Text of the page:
The original prototype was little more than rolling origami, with four 3-D printed wheels, but later designs became more complex. PUFFER now has two wheels instead of four and a tail was added for stabilization. The new wheels have treads which help the robot climb inclines. The wheels can also be folded over the main body, allowing PUFFER to crawl. PUFFER can also flip over and recharge in sunlight using solar panels on its belly.

The PUFFER team partnered will the Biometric Millisystem Lab, which developed a “skittering walk” that keeps the bot inching forward, one wheel at a time, without slipping. A company called Distant Focus Corporation, Champaign, Illinois, provided a high-resolution microimager sensitive enough to see objects that are just 10 microns in size, a fraction of the diameter of a human hair.

Once the PUFFER team had a functional prototype, they took it out for field testing in Rainbow Basin, California, where the robot clambered over sedimentary rock slopes and crawled under overhangs. The desert terrain serves as an analog to the Martian surface. Overhangs on Mars could be sheltering organic molecules from harmful radiation. Darkly colored Martian slopes are another potential target of interest to scientists. On a level dirt path, PUFFER can drive about 2,050 feet (625 meters) on a single battery charge. That distance could vary slightly depending on how much any instrument are used.

In addition to its desert trials, PUFFER has also been tested in wintry conditions. JPL’s Kalind Carpenter, who specializes in robotic mobility, designed larger wheels and a flat fishtail to help the robot traverse snowy terrain. The robot has been tested at a ski resort in Grand Junction, Colorado, Big Bear, California and on Mt. Erebus, an active volcano in Antarctica.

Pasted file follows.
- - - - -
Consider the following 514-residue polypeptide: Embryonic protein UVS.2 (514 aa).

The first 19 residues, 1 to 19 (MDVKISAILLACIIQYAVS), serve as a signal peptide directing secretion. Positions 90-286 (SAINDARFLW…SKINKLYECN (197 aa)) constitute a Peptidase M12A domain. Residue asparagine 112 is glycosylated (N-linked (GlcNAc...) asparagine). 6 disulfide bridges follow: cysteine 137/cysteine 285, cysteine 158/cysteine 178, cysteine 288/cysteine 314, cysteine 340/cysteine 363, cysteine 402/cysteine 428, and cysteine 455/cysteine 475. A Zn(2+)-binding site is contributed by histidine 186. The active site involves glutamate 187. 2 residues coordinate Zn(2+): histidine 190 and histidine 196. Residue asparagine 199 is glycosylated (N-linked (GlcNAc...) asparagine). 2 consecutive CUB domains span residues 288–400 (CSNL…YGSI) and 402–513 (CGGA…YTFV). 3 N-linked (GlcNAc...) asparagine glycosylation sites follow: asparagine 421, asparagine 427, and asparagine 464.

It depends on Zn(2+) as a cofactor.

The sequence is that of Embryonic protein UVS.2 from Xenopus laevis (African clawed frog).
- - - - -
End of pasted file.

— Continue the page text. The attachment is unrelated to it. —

The JPL team is working to add a number of scientific instruments to PUFFER, including a spectrometer to study the chemical makeup of its environment and instruments that would allow the robot to sample water for organic materials. Right now, the robot is controlled remotely using Bluetooth, but the team would like to add autonomy, allowing a swarm of PUFFERs to conduct science as a team.

“Small robotic explorers like PUFFER could change the way we do science on Mars,” Karras said. “Like Sojourner before it, we think it’s an exciting advance in robotic design.”

Video courtesy of NASA/JPL

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Jim Sharkey is a lab assistant, writer and general science enthusiast who grew up in Enid, Oklahoma, the hometown of Skylab and Shuttle astronaut Owen K. Garriott. As a young Star Trek fan he participated in the letter-writing campaign which resulted in the space shuttle prototype being named Enterprise. While his academic studies have ranged from psychology and archaeology to biology, he has never lost his passion for space exploration. Jim began blogging about science, science fiction and futurism in 2004. Jim resides in the San Francisco Bay area and has attended NASA Socials for the Mars Science Laboratory Curiosity rover landing and the NASA LADEE lunar orbiter launch.